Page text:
The free energy principle says that any self-organising system that is at nonequilibrium steady-state with its environment must minimize its free energy. It is proposed as a grand unifying principle for cognitive science and biology. The principle can appear cryptic, esoteric, too ambitious, and unfalsifiable—suggesting it would be best to suspend any belief in the principle, and instead focus on individual, more concrete and falsifiable ‘process theories’ for particular biological processes and phenomena like perception, decision and action. Here, I explain (...) the free energy principle, and I argue that it is best understood as offering a conceptual and mathematical analysis of the concept of existence of self-organising systems. This analysis offers a new type of solution to long-standing problems in neurobiology, cognitive science, machine learning and philosophy concerning the possibility of normatively constrained, self-supervised learning and inference. The principle can therefore uniquely serve as a regulatory principle for process theories, to ensure that process theories conforming to it enable self-supervision. This is, at least for those who believe self-supervision is a foundational explanatory task, good reason to believe the free energy principle. (shrink)
Self-evidencing describes the purported predictive processing of all self-organising systems, whether conscious or not. Self-evidencing in itself is therefore not sufficient for consciousness. Different systems may however be capable of self-evidencing in different, specific and distinct ways. Some of these ways of self-evidencing can be matched up with, and explain, several properties of consciousness. This carves out a distinction in nature between those systems that are conscious, as described by these properties, and those that are not. This approach throws new (...) light on phenomenology, and suggests that some self-evidencing may be characteristic of consciousness. (shrink)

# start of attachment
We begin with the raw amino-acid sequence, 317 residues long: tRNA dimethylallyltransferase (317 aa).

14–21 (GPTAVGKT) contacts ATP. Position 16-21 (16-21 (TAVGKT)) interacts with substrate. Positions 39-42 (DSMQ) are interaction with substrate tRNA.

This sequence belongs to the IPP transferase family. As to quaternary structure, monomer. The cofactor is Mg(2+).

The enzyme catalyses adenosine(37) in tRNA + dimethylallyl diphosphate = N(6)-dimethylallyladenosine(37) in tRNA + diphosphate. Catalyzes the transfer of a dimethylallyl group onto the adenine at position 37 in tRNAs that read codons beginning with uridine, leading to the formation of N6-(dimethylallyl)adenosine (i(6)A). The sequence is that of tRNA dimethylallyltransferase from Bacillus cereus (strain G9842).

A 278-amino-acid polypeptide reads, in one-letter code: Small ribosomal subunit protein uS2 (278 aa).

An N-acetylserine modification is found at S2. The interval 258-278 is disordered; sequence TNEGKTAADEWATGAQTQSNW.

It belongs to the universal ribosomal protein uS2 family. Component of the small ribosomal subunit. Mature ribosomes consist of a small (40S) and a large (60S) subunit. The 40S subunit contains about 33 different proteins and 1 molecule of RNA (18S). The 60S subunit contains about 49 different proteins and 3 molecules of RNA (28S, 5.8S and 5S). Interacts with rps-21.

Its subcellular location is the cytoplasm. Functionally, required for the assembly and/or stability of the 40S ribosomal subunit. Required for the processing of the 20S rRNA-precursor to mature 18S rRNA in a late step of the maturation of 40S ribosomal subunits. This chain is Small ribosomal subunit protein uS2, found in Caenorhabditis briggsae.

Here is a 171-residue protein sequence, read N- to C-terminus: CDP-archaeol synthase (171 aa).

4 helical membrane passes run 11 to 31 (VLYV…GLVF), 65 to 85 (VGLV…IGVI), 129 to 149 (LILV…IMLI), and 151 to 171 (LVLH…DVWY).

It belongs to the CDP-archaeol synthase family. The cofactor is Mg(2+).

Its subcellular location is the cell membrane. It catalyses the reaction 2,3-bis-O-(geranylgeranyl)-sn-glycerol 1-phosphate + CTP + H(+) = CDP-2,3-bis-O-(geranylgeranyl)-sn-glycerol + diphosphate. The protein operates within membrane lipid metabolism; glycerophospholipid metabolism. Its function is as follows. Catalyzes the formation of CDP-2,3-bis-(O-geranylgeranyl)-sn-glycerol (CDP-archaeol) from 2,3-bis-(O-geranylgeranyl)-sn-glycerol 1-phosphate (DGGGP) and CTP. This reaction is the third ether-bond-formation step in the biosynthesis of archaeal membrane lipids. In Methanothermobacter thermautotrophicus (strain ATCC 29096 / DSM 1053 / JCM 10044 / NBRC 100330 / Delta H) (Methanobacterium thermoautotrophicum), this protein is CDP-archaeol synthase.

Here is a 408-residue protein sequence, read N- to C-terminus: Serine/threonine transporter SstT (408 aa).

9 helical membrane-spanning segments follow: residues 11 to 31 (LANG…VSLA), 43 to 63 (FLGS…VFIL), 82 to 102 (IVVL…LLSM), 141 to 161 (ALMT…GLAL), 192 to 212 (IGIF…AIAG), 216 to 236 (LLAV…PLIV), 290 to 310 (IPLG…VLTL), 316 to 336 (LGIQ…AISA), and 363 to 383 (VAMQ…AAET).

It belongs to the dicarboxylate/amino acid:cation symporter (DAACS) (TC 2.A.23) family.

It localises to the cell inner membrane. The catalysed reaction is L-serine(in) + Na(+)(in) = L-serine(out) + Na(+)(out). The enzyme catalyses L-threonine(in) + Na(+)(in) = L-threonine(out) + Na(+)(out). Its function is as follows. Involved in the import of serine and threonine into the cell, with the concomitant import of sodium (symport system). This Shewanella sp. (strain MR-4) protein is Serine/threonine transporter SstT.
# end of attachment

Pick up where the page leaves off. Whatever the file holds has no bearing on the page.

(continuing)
The phenomenology of agency and perception is probably underpinned by a common cognitive system based on generative models and predictive coding. I defend the hypothesis that this cognitive system explains core aspects of the sense of having a self in agency and perception. In particular, this cognitive model explains the phenomenological notion of a minimal self as well as a notion of the narrative self. The proposal is related to some influential studies of overall brain function, and to psychopathology. These (...) elusive notions of the self are shown to be the natural upshots of general cognitive mechanisms whose fundamental purpose is to enable agents to represent the world and act in it. (shrink)
The search for the neural correlates of consciousness is in need of a systematic, principled foundation that can endow putative neural correlates with greater predictive and explanatory value. Here, we propose the predictive processing framework for brain function as a promising candidate for providing this systematic foundation. The proposal is motivated by that framework’s ability to address three general challenges to identifying the neural correlates of consciousness, and to satisfy two constraints common to many theories of consciousness. Implementing the search (...) for neural correlates of consciousness through the lens of predictive processing delivers strong potential for predictive and explanatory value through detailed, systematic mappings between neural substrates and phenomenological structure. We conclude that the predictive processing framework, precisely because it at the outset is not itself a theory of consciousness, has significant potential for advancing the neuroscience of consciousness. (shrink)